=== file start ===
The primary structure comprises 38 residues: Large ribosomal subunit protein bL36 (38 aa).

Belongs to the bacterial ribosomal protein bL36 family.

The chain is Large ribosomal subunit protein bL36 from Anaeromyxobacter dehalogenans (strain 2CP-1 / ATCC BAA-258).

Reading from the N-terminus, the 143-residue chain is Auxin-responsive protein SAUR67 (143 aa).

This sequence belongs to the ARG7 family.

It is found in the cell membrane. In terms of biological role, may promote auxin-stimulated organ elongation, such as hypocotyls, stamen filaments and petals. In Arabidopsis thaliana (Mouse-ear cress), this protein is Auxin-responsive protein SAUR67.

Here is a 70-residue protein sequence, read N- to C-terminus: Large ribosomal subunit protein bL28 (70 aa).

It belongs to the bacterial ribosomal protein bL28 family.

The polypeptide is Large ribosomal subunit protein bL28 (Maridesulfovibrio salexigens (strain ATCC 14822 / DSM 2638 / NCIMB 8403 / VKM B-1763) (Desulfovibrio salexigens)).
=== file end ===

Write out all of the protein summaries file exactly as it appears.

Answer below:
The primary structure comprises 38 residues: Large ribosomal subunit protein bL36 (38 aa).

Belongs to the bacterial ribosomal protein bL36 family.

The chain is Large ribosomal subunit protein bL36 from Anaeromyxobacter dehalogenans (strain 2CP-1 / ATCC BAA-258).

Reading from the N-terminus, the 143-residue chain is Auxin-responsive protein SAUR67 (143 aa).

This sequence belongs to the ARG7 family.

It is found in the cell membrane. In terms of biological role, may promote auxin-stimulated organ elongation, such as hypocotyls, stamen filaments and petals. In Arabidopsis thaliana (Mouse-ear cress), this protein is Auxin-responsive protein SAUR67.

Here is a 70-residue protein sequence, read N- to C-terminus: Large ribosomal subunit protein bL28 (70 aa).

It belongs to the bacterial ribosomal protein bL28 family.

The polypeptide is Large ribosomal subunit protein bL28 (Maridesulfovibrio salexigens (strain ATCC 14822 / DSM 2638 / NCIMB 8403 / VKM B-1763) (Desulfovibrio salexigens)).